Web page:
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Some places mention an ideal transistor is unilateral. But is that the case in reality?

For example for a BJT we say that the base current or Vbe controls the output port such as emitter current or Vce not the otherway around. I guess this is what they call unilateral.

But in a common emitter amplifier if we change the load between Vcc and the collector wouldnt the base current change? Isnt that behaviour bilateral?

And is Early Effect is an example of bilateral behaviour?

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  • \$\begingroup\$ Only an introductory text to BJTs would claim that, one example commonly used to describe a bjts is the en.wikipedia.org/wiki/… \$\endgroup\$ – sstobbe Oct 14 '18 at 16:20
  • \$\begingroup\$ In a common emitter amplifier changing the load connected to the collector changes the current through the emitter which changes the voltage at the emitter which changes the base-emitter voltage. \$\endgroup\$ – user253751 Oct 15 '18 at 4:36
  • \$\begingroup\$ Yes - the Early effect is an example for the described properties of a BJT. \$\endgroup\$ – LvW Oct 15 '18 at 6:45
  • \$\begingroup\$ @immibis Are you saying that the base current Ib is controlled by changing the load as well? Because it is related to Vbe. If so very strange I always thought Ib is fixed. Or is that because the change in Vbe is very small so we treat it like Ib is fixed? \$\endgroup\$ – cm64 Oct 15 '18 at 13:04
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A real example of such non-ideal behavior is Miller effect. Changes in collector voltage are capacitively (via Ccb) coupled back to the base, reducing the base drive. By reducing the collector swing, the effect is reduced, however that’s not desirable. The cascode topology was developed to avoid that trade-off.

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Older hybrid-PI models of bipolars, with 4 genuine parameters, included Hre, how the output change in voltage affected the input current.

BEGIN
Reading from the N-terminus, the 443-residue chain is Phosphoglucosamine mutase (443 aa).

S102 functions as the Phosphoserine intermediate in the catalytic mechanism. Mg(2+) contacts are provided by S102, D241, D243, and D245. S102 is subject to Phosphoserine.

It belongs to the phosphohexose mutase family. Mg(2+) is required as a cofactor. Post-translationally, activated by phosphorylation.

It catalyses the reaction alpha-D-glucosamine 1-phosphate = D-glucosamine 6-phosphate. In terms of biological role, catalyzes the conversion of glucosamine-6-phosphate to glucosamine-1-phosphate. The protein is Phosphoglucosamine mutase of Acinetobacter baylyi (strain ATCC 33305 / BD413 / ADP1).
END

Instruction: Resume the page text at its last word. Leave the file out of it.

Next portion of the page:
This effect was on order of 0.0001, or 100 ppm.

As a very young engineer, with 8 or 10 years of teenage tinkering and FINALLY getting full (college) understanding of the HybridPI models, I realized Hre would be limiting my maximum gain, and I used cascodes to avoid that.

Modern datasheets no longer provide Hre.

Perhaps Early Voltage effects contain the Hre effect.

What "dimensions" are you using in your attempts to define "bi-lateral" parameters?

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A real transistor couples energy every which way. It generally only has power gain in the traditional "forward" directions, but it most certainly couples energy "backwards" -- this is a challenge for circuit designers who still work with individual transistors.

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  • \$\begingroup\$ Can you elaborate on how this happens? \$\endgroup\$ – user253751 Oct 15 '18 at 4:37
  • \$\begingroup\$ Consider a bipolar device, with input signal on the base, and the output signal on the collector, just a few microns apart, with the base-collector junction being a reverse-biased junction. There will be some picoFarads of capacitance (for a nomal size, normal power (10mA, 20volt) bipolar transistor) between base and collector. Charge can and will flow both ways between base and collector. And MOSFETS have capacitance between the gate and the channel, that channel connecting to source and drain. Even if there is no channel formed (FET is biased OFF), there will still be gate-drain overlap C. \$\endgroup\$ – analogsystemsrf Oct 17 '18 at 5:21

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